I headed for Ferrybridge first, as the rising tide was just low enough I thought for something to be on the mud. It wasn't, but on the edge was 3 Pale-bellied Brent Goose. Just as the last time I saw them, there was a pair, and this one on it's own (though sticking with the Dark-bellies).
I headed round to Weymouth Watersports, not expecting a great deal. What I was confronted with was a great raft of Red-breasted Merganser and Grebes, that included all 5 species! The closest I came to seeing them all together was the three rarer ones in a scope view, and the best photo I got was a very poor one of Red-necked and Black-necked.
I estimated 25 Great Crested, 15 Black-necked, 10 Slavonian, 3 Red-necked, and 3 Little Grebe from that one spot. Also 2 Great Northern Diver in addition to those below.
After a quick look at Hamm Beach, only finding even more Mergansers (and 'the' Mallard again!), I went round to Portland Castle.
The Black Guillemot was of course still present, but it was really fidgety with lots of preening, and even taking a couple of short flights. Are it's instincts telling it that it should be moving north?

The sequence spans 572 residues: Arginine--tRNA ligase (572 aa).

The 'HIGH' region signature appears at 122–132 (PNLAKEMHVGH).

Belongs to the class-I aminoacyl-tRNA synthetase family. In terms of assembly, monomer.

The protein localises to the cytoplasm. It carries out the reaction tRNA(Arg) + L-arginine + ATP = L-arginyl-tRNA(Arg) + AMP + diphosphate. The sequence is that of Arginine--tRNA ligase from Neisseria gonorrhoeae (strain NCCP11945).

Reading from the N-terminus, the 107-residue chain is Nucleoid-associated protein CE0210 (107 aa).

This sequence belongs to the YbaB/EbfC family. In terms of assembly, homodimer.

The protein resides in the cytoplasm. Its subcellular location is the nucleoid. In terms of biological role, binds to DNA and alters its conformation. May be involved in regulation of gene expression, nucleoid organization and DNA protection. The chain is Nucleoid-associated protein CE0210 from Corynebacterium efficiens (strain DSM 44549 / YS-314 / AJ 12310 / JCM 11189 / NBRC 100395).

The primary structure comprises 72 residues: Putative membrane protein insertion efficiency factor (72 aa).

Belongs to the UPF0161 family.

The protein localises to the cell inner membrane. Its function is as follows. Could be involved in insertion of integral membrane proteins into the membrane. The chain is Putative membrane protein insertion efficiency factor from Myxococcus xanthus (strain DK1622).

Also nearby in the Marina was a Great Northern Diver, as there has been on my last few visits.
Looking out further from the Castle, I noted at least 6 other Great Northerns, as well as 5 Black-throated Diver. Also a single Black-necked Grebe, which showed well close-in, even alongside the Black Guillemot. I don't suppose these two species are photographed together very often, what with the latters liking of northern rocky coasts, and the formers liking for open southern harbours.
After that success, I finished at Chesil Cove, in brilliant lighting conditions, and a strong onshore wind. An excellent combination.
There was indeed a great deal moving, with good numbers of Kittiwake passing close-in, equating to circa 100 an hour. The best sighting was a single unexpected Manx Shearwater (valuable patch tick; now on 89 sp.) passing nice and close. But, to be honest it was just a joy to be there.
Hopefully more of this sort of quality to come, but I'll try and make it shorter next time!